The concerns of Soviet motorists

Concerns of Soviet motorists were fundamentally different from the concerns of motorists of Western countries. First, the purchase of a new car was not simply a question of accumulating sufficient money and certainly not a nice conversation with the manager of a local bank, after which it was possible to call the dealer and choose the model of any manufacturer. The purchase of a car in Soviet Union was easier than in the West because of the minimal risk of choosing a wrong car or paying unnecessary fees to a greedy dealer. But in the rest being a Soviet motorist was much harder.

First, he was obligated to pay for the car in cash and the whole amount at one time which was not easy. In 1972 the cost of cheap "Zaporozhets"/ZAZ was equivalent to 4000 dollars (1710 gbp), and "Volga"/GAZ costed 11000 (4730 gbp). For those whose average monthly salary was around $ 180 (77 pounds), the decision to purchase a vehicle meant the refuse for the long term literally from everything. Even highly paid professionals had to save money to buy car for many years.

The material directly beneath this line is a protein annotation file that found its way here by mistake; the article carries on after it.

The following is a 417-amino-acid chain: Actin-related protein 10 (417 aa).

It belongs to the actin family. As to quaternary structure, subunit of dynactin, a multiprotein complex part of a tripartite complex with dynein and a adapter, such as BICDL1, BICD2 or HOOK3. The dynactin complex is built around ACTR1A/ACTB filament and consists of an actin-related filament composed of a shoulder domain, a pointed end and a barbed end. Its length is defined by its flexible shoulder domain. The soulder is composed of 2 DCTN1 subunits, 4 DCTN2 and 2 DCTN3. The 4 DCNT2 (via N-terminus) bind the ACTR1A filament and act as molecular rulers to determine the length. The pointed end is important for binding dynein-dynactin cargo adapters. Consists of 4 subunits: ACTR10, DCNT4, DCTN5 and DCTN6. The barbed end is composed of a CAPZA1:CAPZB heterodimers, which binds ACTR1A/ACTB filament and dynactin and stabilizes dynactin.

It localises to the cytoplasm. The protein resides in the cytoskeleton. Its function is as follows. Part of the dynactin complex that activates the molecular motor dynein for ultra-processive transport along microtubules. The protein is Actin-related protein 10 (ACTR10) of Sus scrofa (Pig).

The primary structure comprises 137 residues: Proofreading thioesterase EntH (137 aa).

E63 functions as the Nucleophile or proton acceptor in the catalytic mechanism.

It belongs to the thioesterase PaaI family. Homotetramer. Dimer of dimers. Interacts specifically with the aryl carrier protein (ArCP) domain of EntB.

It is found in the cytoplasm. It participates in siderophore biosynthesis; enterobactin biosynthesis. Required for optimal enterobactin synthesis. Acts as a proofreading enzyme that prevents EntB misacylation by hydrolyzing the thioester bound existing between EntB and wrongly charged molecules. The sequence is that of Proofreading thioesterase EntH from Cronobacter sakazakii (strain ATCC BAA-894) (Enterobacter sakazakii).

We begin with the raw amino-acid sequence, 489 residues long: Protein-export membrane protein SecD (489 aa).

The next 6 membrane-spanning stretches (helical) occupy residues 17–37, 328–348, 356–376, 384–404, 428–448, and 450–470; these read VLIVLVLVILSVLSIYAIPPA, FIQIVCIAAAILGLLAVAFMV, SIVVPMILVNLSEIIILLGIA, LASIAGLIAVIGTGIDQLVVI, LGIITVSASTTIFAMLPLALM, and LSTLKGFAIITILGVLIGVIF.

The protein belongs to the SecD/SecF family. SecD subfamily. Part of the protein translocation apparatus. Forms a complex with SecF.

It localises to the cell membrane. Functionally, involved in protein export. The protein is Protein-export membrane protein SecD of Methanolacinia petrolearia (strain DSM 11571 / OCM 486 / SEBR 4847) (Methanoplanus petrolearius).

In addition, since the cars were the deficit, the delivery delay for an already paid car could last for 18 months, and only some “personal contacts” could help to accelerate this process. The offers to buy cars to potential buyers could be made in different ways, but all of them were far from idea of meeting with glossy brochures and pushy dealers. Contrariwisely they all have been linked to a long waiting and those or other bureaucratic procedures.

Most of the cars were distributed by enterprises or through organizations like the labor unions. Thus, the opportunity to buy a car depended on where people worked and which community organizations they belonged to.

  •  The concerns of Soviet motorists